Official Jewish COVID-19 Death Toll: 2,200, Excluding North America, Former Soviet Bloc

'In all past crises it was the Jewish world which came forward to support and assist the state of Israel, and now it’s time to do that in reverse,' says Jewish Agency Chairman Isaac Herzog

Judy Maltz
Judy Maltz
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Jewish Agency head Isaac Herzog addresses the audience at the Kibbutz Movement conference on February 2, 2020.
Jewish Agency head Isaac Herzog addresses the audience at the Kibbutz Movement conference on February 2, 2020. Credit: Dana Bar-On
Judy Maltz
Judy Maltz

An estimated 2,200 Jews around the world – outside North America and the former Soviet bloc countries – have died from the coronavirus, Jewish Agency Chairman Isaac Herzog reported on Wednesday.

Speaking at a press conference conducted over Zoom and attended by leaders of Jewish communities from around the world, Herzog said that although he could not confirm any numbers for North America or the former Soviet bloc countries, “We can assume all in all that there were thousands of Jews who unfortunately passed away in the crisis.”

Figures gathered by the Jewish Agency showed that 33 Jews had died from the virus in Middle Eastern countries (predominantly Turkey), 50 from Mexico, 40 from Chile, 70 from Argentina and 100 from Brazil.

“It is our objective to preserve, maintain, foster and protect Jewish life around the world,” said Herzog, speaking from the situation room of the Jewish Agency. “We identify damage in all aspects of life within Jewish communities. There is real danger to the continued existence of these communities, and we are operating different tools to assist them.”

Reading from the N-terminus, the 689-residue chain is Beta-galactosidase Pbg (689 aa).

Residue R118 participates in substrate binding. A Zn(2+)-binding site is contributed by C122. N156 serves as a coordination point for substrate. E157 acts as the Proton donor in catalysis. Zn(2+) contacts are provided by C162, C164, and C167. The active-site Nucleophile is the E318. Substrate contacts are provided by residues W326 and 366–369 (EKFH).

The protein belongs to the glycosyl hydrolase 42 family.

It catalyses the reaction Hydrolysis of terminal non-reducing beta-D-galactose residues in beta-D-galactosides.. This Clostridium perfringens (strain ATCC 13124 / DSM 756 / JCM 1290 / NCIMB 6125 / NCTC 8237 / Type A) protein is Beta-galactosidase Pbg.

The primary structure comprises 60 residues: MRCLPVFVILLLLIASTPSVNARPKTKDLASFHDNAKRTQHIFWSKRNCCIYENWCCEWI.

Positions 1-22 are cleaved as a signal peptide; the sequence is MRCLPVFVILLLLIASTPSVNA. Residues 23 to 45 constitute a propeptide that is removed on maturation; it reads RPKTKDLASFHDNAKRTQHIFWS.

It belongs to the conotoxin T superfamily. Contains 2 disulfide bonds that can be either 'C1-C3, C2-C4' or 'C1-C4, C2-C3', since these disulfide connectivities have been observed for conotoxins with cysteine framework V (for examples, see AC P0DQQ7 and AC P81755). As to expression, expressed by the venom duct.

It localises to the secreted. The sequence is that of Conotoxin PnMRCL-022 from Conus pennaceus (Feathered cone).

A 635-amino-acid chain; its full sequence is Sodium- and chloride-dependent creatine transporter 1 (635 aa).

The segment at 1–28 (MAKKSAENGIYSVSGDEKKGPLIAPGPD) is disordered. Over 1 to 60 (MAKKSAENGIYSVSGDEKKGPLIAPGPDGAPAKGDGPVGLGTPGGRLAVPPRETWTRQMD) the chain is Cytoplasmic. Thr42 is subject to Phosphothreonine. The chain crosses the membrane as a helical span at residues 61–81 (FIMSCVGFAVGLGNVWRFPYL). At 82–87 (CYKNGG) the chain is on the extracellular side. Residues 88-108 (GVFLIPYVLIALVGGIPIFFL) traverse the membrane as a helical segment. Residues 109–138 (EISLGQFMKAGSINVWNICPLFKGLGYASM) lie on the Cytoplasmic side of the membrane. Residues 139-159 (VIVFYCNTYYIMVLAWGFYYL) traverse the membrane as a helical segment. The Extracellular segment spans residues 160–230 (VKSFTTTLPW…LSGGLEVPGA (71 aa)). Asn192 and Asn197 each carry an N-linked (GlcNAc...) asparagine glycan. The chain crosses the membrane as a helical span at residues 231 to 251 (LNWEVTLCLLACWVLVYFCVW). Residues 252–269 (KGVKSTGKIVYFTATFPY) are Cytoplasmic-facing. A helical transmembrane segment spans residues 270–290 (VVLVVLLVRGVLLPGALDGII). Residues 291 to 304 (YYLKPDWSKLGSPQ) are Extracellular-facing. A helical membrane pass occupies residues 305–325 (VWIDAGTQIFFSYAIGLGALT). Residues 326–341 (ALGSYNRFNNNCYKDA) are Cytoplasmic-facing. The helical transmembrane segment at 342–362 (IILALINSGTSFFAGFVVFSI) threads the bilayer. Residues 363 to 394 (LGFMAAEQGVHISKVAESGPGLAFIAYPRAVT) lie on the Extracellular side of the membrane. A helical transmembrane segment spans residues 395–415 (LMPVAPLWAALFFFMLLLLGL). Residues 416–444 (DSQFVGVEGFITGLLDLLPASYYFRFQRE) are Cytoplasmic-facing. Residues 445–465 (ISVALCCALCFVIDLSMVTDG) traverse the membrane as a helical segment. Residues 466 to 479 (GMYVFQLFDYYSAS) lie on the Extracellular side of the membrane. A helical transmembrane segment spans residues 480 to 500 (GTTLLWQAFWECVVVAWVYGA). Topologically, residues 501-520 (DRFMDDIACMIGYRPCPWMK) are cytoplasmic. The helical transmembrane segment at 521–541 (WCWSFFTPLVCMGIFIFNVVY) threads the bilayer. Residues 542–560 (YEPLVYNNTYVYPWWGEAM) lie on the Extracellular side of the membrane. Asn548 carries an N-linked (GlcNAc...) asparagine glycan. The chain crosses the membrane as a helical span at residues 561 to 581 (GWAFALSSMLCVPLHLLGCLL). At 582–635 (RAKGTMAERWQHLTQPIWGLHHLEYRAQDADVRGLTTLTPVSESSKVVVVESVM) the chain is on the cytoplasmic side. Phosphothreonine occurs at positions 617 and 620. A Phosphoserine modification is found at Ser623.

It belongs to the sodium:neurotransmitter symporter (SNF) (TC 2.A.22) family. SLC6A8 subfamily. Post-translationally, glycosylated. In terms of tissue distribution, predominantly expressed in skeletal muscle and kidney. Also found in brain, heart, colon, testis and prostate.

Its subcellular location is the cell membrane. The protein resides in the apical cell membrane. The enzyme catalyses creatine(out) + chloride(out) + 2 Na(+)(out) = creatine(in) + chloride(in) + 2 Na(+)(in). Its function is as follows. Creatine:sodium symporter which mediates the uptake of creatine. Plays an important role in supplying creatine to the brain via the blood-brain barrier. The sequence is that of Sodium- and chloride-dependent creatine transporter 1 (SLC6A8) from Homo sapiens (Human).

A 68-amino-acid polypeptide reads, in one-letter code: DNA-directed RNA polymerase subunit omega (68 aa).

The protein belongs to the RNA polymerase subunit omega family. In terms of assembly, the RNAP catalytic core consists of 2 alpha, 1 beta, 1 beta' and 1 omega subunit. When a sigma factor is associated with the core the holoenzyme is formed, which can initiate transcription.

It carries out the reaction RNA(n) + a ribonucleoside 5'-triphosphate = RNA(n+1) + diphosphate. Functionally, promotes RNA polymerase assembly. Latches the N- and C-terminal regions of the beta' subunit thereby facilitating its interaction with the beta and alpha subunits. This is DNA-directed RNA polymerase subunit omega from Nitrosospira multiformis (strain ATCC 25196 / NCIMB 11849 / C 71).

The entrance to a Jewish cemetery in Casablanca, Morocco, on May 28, 2020. Twelve Jewish community members are reported to have died in the country after contracting the virus.Credit: Mosa'ab Elshamy / AP

Particularly hard hit by the global pandemic, he said, were the Jewish communities of Italy, France, South Africa, Austria, Chile, Brazil, Argentina, Paraguay and the former Soviet Union.

At the outbreak of the crisis, the Jewish Agency, in partnership with Keren Hayesod, and the Jewish Federations of North America, set up a special $10 million loan fund to assist Jewish communities around the world running into cashflow problems because of government-mandated lockdowns. To date, he said, $9.6 million has been distributed to communities and Jewish organizations in 23 countries outside Israel and North America. The loans are interest free and repayable after four years. Herzog said that the Jewish Agency had received loan requests worth $20 million.

“The paradigm has shifted, and we do see the emergence of Israel as a central pillar in the Jewish world during this crisis,” he said. “The paradigm was always different because in all past crises it was the Jewish world which came forward to support and assist the state of Israel, and now it’s time to do that in reverse.”

Jewish leaders from Italy, France, Argentina and South Africa provided updates on how their communities had fared, noting that aid provided by the Jewish Agency and other global Jewish organization had been critical in sustaining them.

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